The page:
Today in amazing: This tattoo artist offers free services to cover domestic abuse and self-harm scars
Artist Brian Finn has been in the tattoo industry for almost 17 years, so it’s no surprise that he’s talented. But it’s not just his talent that’s touching the hearts of the Internet—it’s the way he’s putting those talents to use.
Finn, who’s located in Toledo, Ohio, spends his day off creating and inking tattoos specifically for people who have scars from trauma, such as self-harm, domestic violence, or human trafficking. “Otherwise, you know, they wouldn’t be able to get that done. Maybe they don’t have the money for it,” Finn told NPR. “The cost of equipment isn’t that much. It just takes up my time, so if I can make somebody’s day better — or life better — just covering up a scar from a bad experience, I sleep a little better.”
Finn started with this amazing project back in October. “It’s just something I can do that won’t take much time that can make a big impact on other people,” Finn told Huffington Post. “A tattoo can help disguise the scars, so … it’s like a new chapter.”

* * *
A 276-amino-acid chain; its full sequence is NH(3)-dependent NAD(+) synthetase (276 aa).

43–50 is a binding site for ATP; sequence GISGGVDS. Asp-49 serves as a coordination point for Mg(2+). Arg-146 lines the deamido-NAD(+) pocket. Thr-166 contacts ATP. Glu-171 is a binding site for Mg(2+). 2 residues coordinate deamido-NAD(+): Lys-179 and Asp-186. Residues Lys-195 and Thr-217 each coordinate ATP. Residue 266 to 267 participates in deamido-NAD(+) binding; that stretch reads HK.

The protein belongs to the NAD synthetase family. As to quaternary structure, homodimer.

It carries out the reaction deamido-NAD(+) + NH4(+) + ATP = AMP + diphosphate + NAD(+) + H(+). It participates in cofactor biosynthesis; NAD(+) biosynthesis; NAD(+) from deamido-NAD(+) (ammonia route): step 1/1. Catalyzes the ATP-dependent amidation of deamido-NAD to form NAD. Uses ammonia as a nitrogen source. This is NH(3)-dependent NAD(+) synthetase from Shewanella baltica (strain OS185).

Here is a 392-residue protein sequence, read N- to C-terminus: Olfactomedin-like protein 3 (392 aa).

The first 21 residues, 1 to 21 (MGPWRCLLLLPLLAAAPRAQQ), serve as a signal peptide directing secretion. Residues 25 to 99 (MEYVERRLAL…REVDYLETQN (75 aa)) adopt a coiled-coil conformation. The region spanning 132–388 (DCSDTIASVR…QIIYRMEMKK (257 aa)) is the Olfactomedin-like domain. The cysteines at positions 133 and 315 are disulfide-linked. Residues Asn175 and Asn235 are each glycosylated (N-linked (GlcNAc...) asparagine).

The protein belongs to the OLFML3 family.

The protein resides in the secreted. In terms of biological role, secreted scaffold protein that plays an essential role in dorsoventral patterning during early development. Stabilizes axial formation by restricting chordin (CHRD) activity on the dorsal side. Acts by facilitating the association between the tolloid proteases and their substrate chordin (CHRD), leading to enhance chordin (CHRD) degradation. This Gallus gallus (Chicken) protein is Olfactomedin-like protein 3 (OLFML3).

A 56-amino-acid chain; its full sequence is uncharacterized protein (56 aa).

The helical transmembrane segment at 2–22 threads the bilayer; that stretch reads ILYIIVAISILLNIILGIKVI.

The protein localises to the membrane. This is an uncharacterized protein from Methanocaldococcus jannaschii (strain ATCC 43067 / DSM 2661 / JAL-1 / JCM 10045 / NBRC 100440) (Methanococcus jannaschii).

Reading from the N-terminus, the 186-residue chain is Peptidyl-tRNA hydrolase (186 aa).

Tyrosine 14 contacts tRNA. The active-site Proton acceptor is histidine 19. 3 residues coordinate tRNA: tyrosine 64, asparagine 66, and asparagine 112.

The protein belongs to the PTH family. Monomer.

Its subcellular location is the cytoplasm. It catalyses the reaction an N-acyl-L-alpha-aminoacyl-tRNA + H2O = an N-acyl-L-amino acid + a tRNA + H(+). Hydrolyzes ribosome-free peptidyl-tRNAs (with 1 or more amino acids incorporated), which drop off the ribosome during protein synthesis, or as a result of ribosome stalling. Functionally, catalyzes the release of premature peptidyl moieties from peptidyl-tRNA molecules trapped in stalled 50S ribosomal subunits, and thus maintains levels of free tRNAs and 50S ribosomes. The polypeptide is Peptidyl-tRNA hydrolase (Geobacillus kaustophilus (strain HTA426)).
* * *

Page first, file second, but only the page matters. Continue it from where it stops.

He’s changed the lives of many—including 20-year-old Maddie Keating, who saw an ad for his services in the paper. Keating had dealt with depression ever since she was young. “I started cutting when I was about 12,” Keating says. “I entered into a really deep depression, so for about six or seven years, I was pretty heavily self-harming.”
Her left forearm had considerable scarring. “[I didn’t] want it quite that visible all the time,” she told NPR. “[They’re a reminder] of a really dark, hard time.”
Thinking there must be some sort of catch, she emailed Finn. . . only to find that there were no strings attached. Several weeks later, she stepped out of Finn’s parlor with a beautiful black-and-white rose over top of her scars. “It’s gorgeous,” Keating told NPR. “And to think that I used to look at my arm and think, ‘Wow, that’s so sad that I was so sad,’ and now I get to have this beautiful rose that Brian drew for me.”
The tattoo didn’t only serve to hide Keating’s scars, but remind her of how she persevered during even the darkest of times.
“It felt almost like coming full circle,” she told NPR. “Out of emotional pain, I brought myself physical pain. And now, I took a little bit of physical pain for something really beautiful. And it’s really nice to think that anybody that I meet will see something so beautiful and be able to appreciate it with me.”